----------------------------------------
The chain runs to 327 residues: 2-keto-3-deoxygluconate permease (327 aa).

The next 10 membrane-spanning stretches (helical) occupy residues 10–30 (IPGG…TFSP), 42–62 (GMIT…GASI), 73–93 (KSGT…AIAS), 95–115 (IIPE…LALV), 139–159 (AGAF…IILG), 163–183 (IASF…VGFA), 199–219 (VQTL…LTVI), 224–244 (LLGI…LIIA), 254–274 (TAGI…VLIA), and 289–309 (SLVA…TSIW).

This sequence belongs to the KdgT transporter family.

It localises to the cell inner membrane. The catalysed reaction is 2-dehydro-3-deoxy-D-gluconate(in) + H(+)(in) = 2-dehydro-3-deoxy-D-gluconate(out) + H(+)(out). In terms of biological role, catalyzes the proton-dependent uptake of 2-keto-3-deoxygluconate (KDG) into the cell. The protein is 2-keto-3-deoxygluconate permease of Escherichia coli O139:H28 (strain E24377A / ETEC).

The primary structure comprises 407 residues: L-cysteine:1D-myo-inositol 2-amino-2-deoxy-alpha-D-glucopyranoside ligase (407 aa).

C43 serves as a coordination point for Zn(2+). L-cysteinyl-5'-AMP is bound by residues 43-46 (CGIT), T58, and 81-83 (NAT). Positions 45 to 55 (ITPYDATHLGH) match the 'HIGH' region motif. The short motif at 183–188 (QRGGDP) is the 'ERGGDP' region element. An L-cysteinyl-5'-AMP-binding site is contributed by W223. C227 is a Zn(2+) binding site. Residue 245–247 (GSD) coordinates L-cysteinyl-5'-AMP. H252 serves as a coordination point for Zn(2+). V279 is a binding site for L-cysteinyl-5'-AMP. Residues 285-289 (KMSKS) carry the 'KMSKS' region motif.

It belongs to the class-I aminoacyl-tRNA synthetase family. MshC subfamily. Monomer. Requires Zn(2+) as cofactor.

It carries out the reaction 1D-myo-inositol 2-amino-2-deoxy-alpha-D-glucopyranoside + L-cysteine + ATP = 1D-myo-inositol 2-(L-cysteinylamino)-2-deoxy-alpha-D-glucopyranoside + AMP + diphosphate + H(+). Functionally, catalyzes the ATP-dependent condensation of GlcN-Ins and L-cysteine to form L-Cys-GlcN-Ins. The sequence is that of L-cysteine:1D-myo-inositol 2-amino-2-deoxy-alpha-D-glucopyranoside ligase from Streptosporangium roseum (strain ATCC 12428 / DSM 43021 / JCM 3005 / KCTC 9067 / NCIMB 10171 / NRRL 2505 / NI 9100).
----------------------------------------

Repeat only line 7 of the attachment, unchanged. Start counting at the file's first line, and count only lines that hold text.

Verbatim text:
It belongs to the class-I aminoacyl-tRNA synthetase family. MshC subfamily. Monomer. Requires Zn(2+) as cofactor.